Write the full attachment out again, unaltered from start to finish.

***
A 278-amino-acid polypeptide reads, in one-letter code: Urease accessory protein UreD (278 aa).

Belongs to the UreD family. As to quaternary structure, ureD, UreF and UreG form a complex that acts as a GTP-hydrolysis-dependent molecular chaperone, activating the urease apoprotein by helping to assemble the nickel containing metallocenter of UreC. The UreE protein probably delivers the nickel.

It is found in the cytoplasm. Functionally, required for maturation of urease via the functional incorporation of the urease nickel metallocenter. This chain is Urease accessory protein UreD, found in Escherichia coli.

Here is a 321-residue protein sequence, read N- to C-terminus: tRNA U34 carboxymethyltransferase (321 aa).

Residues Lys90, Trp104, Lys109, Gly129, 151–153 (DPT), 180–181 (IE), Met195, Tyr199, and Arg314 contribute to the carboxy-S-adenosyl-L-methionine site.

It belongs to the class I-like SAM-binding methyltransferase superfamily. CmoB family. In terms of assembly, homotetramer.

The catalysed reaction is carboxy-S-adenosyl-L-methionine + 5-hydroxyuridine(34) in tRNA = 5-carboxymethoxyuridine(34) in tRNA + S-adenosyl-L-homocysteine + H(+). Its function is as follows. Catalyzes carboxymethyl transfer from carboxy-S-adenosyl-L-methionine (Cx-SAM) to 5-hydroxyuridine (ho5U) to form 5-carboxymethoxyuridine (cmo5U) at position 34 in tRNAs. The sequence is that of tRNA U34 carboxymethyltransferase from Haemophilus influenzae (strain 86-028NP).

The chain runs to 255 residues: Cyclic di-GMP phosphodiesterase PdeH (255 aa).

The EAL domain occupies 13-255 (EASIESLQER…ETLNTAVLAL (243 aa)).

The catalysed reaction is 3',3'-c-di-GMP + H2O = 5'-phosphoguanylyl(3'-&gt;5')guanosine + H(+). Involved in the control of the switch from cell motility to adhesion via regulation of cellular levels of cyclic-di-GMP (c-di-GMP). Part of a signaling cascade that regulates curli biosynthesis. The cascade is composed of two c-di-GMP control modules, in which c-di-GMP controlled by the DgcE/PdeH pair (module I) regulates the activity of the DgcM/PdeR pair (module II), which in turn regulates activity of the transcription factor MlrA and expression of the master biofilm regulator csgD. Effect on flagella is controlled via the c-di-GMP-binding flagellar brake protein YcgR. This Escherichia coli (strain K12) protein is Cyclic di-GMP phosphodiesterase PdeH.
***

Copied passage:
A 278-amino-acid polypeptide reads, in one-letter code: Urease accessory protein UreD (278 aa).

Belongs to the UreD family. As to quaternary structure, ureD, UreF and UreG form a complex that acts as a GTP-hydrolysis-dependent molecular chaperone, activating the urease apoprotein by helping to assemble the nickel containing metallocenter of UreC. The UreE protein probably delivers the nickel.

It is found in the cytoplasm. Functionally, required for maturation of urease via the functional incorporation of the urease nickel metallocenter. This chain is Urease accessory protein UreD, found in Escherichia coli.

Here is a 321-residue protein sequence, read N- to C-terminus: tRNA U34 carboxymethyltransferase (321 aa).

Residues Lys90, Trp104, Lys109, Gly129, 151–153 (DPT), 180–181 (IE), Met195, Tyr199, and Arg314 contribute to the carboxy-S-adenosyl-L-methionine site.

It belongs to the class I-like SAM-binding methyltransferase superfamily. CmoB family. In terms of assembly, homotetramer.

The catalysed reaction is carboxy-S-adenosyl-L-methionine + 5-hydroxyuridine(34) in tRNA = 5-carboxymethoxyuridine(34) in tRNA + S-adenosyl-L-homocysteine + H(+). Its function is as follows. Catalyzes carboxymethyl transfer from carboxy-S-adenosyl-L-methionine (Cx-SAM) to 5-hydroxyuridine (ho5U) to form 5-carboxymethoxyuridine (cmo5U) at position 34 in tRNAs. The sequence is that of tRNA U34 carboxymethyltransferase from Haemophilus influenzae (strain 86-028NP).

The chain runs to 255 residues: Cyclic di-GMP phosphodiesterase PdeH (255 aa).

The EAL domain occupies 13-255 (EASIESLQER…ETLNTAVLAL (243 aa)).

The catalysed reaction is 3',3'-c-di-GMP + H2O = 5'-phosphoguanylyl(3'-&gt;5')guanosine + H(+). Involved in the control of the switch from cell motility to adhesion via regulation of cellular levels of cyclic-di-GMP (c-di-GMP). Part of a signaling cascade that regulates curli biosynthesis. The cascade is composed of two c-di-GMP control modules, in which c-di-GMP controlled by the DgcE/PdeH pair (module I) regulates the activity of the DgcM/PdeR pair (module II), which in turn regulates activity of the transcription factor MlrA and expression of the master biofilm regulator csgD. Effect on flagella is controlled via the c-di-GMP-binding flagellar brake protein YcgR. This Escherichia coli (strain K12) protein is Cyclic di-GMP phosphodiesterase PdeH.